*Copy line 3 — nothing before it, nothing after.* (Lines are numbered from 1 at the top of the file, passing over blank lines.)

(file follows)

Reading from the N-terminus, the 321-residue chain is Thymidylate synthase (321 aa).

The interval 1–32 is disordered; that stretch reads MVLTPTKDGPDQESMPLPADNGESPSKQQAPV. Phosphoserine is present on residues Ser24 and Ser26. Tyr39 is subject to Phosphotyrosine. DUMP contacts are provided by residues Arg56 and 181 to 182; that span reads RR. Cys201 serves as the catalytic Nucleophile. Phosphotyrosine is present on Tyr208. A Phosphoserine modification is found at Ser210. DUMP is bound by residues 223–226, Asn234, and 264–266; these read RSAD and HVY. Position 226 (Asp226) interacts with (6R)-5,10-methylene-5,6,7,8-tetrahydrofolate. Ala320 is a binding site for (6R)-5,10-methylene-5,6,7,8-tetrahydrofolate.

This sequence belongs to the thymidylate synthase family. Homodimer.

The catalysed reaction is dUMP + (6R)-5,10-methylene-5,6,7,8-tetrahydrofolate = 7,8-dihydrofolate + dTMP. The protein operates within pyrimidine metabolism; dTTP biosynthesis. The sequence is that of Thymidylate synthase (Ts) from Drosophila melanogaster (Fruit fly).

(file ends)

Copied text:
This sequence belongs to the thymidylate synthase family. Homodimer.